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Begin With You: Identify Your Skills and Values

I presented a webinar for the National Council on Family Relations today, and I was asked what values and skills assessments I recommend. I am posting here in case you are also interested.

Before launching into a job search, I always recommend that you first take some time to consider who you are, what you value, and what skills and experience you can bring to the table. This will help you to 1) seek out the right types of opportunities based on your goals and 2) tell your story to future employers. While reflecting, I recommend doing the following:

1. Consider your values (honestly). I begin my undergraduate course on careers by having students complete two values sorts. One is focused on personal values, and the other is focused on professional values. I think it is important to consider both as personal and professional are interrelated. LOTS of options for these are available on the internet. There are both paper and electronic versions. Here are the versions that I have used with my students but I am not claiming that they are any better than others. The main point is that you can't highly value EVERYTHING so many of these tools will help you to focus and choose:

Professional Values Sort:

https://humwork.uchri.org/wp-content/uploads/2015/01/Workvaluesinventory-3.pdf

OR

https://www.onetcenter.org/dl_tools/WIL_zips/WIL-Cards-deskv.pdf

Personal Values Sort:

http://www.motivationalinterviewing.org/sites/default/files/valuescardsort_0.pdf

OR

https://careers.vcu.edu/media/careers/docs/ValuesCardSort.pdf

(Guess I can't choose.)

2. Think about your own personal goals and professional goals for your current life stage and for your future. Consider questions like:

  • Where do you want to live?

  • How much free time do you want?

  • How much flexible time do you want?

  • What type of standard of living can you be comfortable with?

  • Is it important to do work that you feel excited about or that you feel is meaningful or are you okay doing a job and engaging more in other areas of your life?

  • Do you want opportunities for advancement?

  • Is stability more important to you than a higher salary or vice versa?

3. Write down your goals. As I type, I still have a goal booklet that I created when I was in high school (20 years ago) after my cousin Gayle told me that people were more likely to achieve their goals if they wrote them down and read them often. This idea was further reinforced by my father, godmother, pastor, and teachers. I am happy to say that I have achieved many of the goals in my book or adapted them. In some cases, I have decided to drop goals, but they still helped me to focus on what was most important to me so writing them down still served a purpose. I have added to and edited my book throughout the years, and it has provided me with a vision (even if I couldn't always see the specific details at the time). Sometimes I have used my goal book. Other times I have used a simple goal list. Other times I have created a vision board that reflects my goals. Most recently, I have created a values board (which I sort of made up in terms of the method I used but which I am sure other people have also made up as well) that featured many different options for prioritizing my values in my life and work. This was quite freeing because I didn't feel like I had to be tied to one specific job to fulfill my goals and live out my values. Whatever method you use, be sure to re-read or revisit your goals often to keep you focused, to help you to identify goals you might have outgrown, and to add new goals.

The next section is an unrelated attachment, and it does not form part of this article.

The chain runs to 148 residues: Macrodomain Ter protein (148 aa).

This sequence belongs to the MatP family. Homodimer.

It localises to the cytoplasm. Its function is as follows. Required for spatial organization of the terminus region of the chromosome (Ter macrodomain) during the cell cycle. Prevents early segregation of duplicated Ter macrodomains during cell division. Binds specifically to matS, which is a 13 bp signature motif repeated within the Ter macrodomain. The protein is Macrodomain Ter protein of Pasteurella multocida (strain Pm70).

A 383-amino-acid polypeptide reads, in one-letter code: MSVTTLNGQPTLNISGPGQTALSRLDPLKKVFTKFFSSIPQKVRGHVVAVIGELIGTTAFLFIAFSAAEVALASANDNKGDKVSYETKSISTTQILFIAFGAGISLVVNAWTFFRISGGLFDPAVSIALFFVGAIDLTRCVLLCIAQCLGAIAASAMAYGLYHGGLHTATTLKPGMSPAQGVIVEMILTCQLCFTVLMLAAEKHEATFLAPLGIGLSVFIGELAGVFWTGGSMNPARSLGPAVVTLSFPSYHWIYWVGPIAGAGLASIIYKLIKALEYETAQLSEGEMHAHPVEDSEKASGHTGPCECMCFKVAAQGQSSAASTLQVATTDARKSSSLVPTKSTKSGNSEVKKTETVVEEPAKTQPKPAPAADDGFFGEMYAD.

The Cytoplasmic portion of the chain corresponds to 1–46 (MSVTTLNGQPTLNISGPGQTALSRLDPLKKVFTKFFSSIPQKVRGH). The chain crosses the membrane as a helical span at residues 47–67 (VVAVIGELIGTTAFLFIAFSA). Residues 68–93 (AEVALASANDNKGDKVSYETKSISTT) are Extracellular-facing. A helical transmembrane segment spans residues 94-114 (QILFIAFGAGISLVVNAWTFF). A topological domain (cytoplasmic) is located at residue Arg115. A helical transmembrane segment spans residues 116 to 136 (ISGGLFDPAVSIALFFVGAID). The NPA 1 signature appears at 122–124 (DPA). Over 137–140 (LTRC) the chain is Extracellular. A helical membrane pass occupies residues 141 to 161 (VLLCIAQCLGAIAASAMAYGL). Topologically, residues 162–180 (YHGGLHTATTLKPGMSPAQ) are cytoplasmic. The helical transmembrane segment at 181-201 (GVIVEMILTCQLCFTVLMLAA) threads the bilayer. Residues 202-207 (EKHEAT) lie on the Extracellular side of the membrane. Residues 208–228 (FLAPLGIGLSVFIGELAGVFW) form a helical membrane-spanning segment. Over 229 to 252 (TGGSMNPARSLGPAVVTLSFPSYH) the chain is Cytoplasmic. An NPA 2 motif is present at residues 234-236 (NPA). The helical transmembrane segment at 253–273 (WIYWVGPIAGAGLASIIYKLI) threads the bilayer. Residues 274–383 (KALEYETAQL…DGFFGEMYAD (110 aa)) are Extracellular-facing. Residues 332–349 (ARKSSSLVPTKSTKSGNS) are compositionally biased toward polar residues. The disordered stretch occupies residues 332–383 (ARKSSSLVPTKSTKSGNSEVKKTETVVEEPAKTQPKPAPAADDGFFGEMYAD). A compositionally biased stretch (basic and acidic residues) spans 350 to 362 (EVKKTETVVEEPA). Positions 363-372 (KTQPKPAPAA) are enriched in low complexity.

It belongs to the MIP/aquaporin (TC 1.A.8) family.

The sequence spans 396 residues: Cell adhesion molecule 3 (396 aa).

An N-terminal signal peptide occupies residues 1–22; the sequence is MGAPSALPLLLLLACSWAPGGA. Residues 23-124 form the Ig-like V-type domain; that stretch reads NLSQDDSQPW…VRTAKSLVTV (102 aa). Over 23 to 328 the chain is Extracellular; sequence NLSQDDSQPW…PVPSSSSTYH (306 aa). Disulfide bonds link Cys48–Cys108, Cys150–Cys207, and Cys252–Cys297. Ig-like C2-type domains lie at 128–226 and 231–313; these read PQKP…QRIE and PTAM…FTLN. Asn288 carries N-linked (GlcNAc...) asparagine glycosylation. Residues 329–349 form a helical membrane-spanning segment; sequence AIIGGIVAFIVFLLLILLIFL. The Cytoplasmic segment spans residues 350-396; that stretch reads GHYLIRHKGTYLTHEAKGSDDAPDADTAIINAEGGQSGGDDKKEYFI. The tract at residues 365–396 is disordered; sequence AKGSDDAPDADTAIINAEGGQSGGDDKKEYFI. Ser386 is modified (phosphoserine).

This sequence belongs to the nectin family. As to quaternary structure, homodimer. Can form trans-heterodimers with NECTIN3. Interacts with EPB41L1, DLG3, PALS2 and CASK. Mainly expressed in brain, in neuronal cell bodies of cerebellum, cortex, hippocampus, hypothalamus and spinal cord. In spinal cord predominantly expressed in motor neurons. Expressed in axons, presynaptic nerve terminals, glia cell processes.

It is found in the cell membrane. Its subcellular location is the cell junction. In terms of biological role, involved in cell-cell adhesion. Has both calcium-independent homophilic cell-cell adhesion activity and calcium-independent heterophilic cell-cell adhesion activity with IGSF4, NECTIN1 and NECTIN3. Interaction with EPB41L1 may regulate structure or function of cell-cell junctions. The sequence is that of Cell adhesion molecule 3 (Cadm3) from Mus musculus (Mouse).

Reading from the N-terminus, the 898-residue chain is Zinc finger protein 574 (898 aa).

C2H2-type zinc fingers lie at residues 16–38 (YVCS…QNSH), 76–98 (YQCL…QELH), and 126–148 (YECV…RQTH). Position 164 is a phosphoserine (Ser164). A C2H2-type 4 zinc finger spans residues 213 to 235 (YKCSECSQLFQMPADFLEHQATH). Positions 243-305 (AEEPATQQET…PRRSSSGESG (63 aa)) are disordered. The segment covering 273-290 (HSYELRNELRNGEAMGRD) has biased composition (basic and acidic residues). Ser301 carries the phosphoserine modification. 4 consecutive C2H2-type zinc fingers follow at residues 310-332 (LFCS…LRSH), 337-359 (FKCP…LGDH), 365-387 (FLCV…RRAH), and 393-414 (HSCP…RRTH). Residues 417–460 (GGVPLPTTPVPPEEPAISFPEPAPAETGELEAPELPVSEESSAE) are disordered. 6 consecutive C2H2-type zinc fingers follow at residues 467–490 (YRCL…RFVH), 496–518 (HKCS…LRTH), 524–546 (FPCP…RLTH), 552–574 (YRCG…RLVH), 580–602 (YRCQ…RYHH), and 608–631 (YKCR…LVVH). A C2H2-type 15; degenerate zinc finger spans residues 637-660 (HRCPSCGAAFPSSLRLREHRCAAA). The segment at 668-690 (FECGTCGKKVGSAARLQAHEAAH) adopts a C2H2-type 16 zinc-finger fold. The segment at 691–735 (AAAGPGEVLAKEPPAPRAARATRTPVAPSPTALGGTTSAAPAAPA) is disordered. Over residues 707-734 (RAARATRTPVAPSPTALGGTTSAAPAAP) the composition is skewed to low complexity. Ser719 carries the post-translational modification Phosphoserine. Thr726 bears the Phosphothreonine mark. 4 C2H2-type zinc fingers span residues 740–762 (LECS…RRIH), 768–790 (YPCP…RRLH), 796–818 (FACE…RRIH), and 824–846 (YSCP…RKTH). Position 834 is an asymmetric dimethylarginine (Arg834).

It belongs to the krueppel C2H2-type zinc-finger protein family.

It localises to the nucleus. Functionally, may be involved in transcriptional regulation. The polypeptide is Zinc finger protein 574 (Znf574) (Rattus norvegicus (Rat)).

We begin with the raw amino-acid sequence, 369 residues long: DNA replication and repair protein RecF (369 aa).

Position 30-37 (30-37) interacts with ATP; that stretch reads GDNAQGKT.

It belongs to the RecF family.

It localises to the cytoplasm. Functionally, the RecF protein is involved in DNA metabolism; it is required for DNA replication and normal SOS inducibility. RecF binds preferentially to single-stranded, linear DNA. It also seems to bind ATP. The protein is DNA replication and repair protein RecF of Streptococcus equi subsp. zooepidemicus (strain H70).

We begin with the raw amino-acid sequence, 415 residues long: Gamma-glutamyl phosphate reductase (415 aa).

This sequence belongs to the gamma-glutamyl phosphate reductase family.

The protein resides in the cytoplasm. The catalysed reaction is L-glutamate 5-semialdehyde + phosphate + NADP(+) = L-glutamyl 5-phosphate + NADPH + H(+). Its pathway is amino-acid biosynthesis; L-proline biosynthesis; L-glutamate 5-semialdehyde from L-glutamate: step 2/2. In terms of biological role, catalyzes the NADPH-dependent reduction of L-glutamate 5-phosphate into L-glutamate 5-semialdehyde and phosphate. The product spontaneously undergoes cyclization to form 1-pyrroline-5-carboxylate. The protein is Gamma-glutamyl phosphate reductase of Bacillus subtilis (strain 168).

4. Identify your skills (honestly). When seeking out jobs and other opportunities, it is important to be able to articulate what skills you have to offer AND to be able to provide examples of how you have used those skills through your previous experience (paid or unpaid experience). Completing a skills assessment can be a useful step to help you identify what you are good at so that you can be prepared to connect those skills to the jobs you want.

I LOVE this one from the Community College of Vermont because it includes a broad range of skills. I use it in my own university course on careers. Currently, it is available at this link: ccv.edu/documents/2013/11/skills-inventory-worksheet.pdf/

My apologies if you are reading this at a later date and some of these links are unavailable. Other options are also readily available on the internet. Feel free to contact me for my current recommendations.

Bonus: If you know you want to work with families but you are not sure how, it might help you to read more about the Domains of Family Practice at NCFR's website: https://www.ncfr.org/cfle-network/past-issues/spring-2016/domains-family-practice-model-tool-advocating-family-life-education

The complementary self-reflection exercise will help you identify which level of service--family therapy, family case management, or family life education--might fit you best. It can be found at the NCFR Resource Library or at this direct link from Purdue University: http://www.purdue.edu/hhs/hdfs/directory/emeritus/dfp.html

Remember, there are no "right" or "wrong" answers, and these assessments will only be helpful if you are honest with yourself while completing them.

© 2016-2020 by Erica Jordan. Proudly created with Wix.com

The views on this blog and website are entirely my own, based on my own experiences and opinions. They do not necessarily reflect the opinions of my current or former workplaces. Also, I make no guarantees about the outcomes of taking advice on this website. It is simply my opinion, and everyone has to make their own choices that are best for them.